Dissertation/Thesis Abstract

The Burden of Anemia, Iron Deficiency and Vitamin A Deficiency in Young Children Living in Kenya and Malawi
by Namaste, Sorrel, Dr.P.H., The George Washington University, 2014, 160; 3615792
Abstract (Summary)

Background: Iron deficiency (ID) and anemia are priority public health challenges for young children, especially in low-income countries. Better design and evaluation of child health programs require the quantitative identification of these health concerns and their risk factors.

Objectives: A primary goal of this research is to examine potential methods for adjusting biomarker data to account for the relationships between both inflammation and malaria and certain biomarkers for iron and vitamin A. The ultimate aim is to identify the direct and indirect risk factors for ID, severe anemia, and anemia.

Methods: Three cross-sectional surveys of young children in Africa provide the data for this dissertation, two in Western Kenyan and one national survey in Malawi. Correction factors adjusting for C-reactive protein (CRP), alpha-1-acid glycoprotein (AGP), and malaria were applied to ferritin, soluble transferrin receptor (sTfR), body iron stores, retinol-binding protein (RBP); differences in prevalence of ID, iron-deficiency anemia (IDA), and vitamin A deficiency (VAD) were compared across adjustments. Linear and logistic regression analyses were used to examine the association of ID and anemia with unadjusted and adjusted iron and vitamin A status, sociodemographic factors, morbidity, growth, and genetic polymorphisms. Candidate nutrient-nutrient, infection-nutrient, genetic-nutrient and malaria-nutrient mediators for anemia were further examined in a path analysis.

Results: Adjustments to ferritin resulted in substantially higher reported ID while adjustments to sTfR and RBP reduced ID and VAD, respectively. Adjustments using AGP resulted in a greater prevalence difference than using CRP or malaria. Factors consistently associated with hemoglobin and anemia in Kenya were: CRP, AGP, sTfR, ferritin, RBP, malaria, age, sex, breastfeeding, alpha-thalassemia, and stunting. Fewer associations were found in the Malawi survey. Inflammation-adjustments to ferritin, sTfR, and RBP values altered their association to anemia in the majority of models. Path analysis did not support the role of vitamin A status as a mediator between the iron biomarkers and anemia. There was a trend for malaria mediating the relationship between G6PD and anemia (P-value<0.10) and malaria resulted in higher iron stores and erytheriopetic drive. While there was no mediation effect between malaria and sickle cell or alpha-thalassemia on anemia, these genetic disorders altered iron biomarker values.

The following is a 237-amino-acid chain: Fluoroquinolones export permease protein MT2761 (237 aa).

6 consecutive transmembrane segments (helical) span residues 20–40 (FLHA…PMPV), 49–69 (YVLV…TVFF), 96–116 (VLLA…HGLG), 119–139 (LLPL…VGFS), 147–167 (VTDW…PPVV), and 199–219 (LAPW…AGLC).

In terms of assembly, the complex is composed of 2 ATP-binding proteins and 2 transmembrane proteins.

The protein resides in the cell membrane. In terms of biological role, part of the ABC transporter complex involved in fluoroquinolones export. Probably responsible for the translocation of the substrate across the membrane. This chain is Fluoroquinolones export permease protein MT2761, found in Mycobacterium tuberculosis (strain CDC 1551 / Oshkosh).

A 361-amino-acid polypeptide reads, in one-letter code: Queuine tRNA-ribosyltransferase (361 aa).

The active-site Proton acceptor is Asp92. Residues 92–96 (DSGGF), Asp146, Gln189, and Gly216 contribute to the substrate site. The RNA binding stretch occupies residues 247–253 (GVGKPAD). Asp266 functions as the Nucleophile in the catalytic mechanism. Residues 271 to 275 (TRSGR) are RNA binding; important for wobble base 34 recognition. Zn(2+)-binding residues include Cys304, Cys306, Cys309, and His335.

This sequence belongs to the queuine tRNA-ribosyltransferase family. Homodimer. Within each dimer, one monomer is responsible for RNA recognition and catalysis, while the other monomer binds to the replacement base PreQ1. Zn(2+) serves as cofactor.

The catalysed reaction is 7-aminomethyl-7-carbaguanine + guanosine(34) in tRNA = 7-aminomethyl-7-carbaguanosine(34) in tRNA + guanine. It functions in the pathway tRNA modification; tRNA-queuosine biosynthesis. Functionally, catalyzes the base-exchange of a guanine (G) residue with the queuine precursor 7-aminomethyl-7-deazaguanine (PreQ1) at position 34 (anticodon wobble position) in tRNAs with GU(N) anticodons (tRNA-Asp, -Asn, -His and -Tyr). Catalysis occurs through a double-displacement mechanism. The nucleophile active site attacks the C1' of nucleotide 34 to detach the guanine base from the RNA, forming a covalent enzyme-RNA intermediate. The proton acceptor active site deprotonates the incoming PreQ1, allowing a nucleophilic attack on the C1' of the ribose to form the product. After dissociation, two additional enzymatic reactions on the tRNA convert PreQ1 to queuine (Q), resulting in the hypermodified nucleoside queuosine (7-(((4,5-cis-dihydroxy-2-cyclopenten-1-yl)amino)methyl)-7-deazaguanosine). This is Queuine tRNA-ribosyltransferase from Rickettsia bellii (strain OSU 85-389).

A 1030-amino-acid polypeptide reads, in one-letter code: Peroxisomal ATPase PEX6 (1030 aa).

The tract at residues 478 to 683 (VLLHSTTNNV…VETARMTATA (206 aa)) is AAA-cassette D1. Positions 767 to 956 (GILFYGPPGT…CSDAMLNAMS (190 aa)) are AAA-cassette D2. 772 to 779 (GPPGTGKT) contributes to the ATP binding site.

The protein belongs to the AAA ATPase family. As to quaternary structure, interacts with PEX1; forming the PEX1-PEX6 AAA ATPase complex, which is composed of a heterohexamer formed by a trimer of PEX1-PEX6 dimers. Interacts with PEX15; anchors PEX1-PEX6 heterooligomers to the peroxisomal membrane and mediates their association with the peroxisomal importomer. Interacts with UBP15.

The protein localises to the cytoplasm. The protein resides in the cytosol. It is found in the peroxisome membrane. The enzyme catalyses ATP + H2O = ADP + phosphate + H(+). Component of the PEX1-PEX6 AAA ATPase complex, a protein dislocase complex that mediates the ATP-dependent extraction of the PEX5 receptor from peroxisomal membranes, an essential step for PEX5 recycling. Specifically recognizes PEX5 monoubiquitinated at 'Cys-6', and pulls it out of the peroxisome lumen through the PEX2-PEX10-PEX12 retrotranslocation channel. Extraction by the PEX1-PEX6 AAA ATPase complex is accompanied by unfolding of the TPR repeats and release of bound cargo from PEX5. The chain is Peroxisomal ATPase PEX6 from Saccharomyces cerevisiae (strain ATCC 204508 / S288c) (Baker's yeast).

Conclusion: The present study findings highlight the importance of accounting for CRP or AGP, and to a lesser extent malaria, in the selection, use and interpretation of iron and vitamin A biomarkers. These findings will be of particular use in settings where there is a high prevalence of inflammation and malaria. Several major contributors to anemia were identified in this study and emphasize the need for an integrated approach to ameliorate anemia in low-income countries. Potentially important interventions include improved infant feeding practices, reducing stunting, and the control and prevention of ID, vitamin A deficiency, and malaria.

Indexing (document details)
Advisor: Simonsen, Lone
Commitee: Cleary, Sean, Flores-Ayala, Rafael, Jefferds, Maria Elena, Raiten, Daniel
School: The George Washington University
Department: Global Health
School Location: United States -- District of Columbia
Source: DAI-B 75/07(E), Dissertation Abstracts International
Source Type: DISSERTATION
Subjects: African Studies, Nutrition, Public health, Developmental biology, Epidemiology
Keywords: Alpha-1-acid glycoprotein, Anemia, C-reactive protein, Iron deficiency, Kenya, Malaria, Malawi, Vitamin a deficiency
Publication Number: 3615792
ISBN: 9781303819483
Copyright © 2019 ProQuest LLC. All rights reserved. Terms and Conditions Privacy Policy Cookie Policy
ProQuest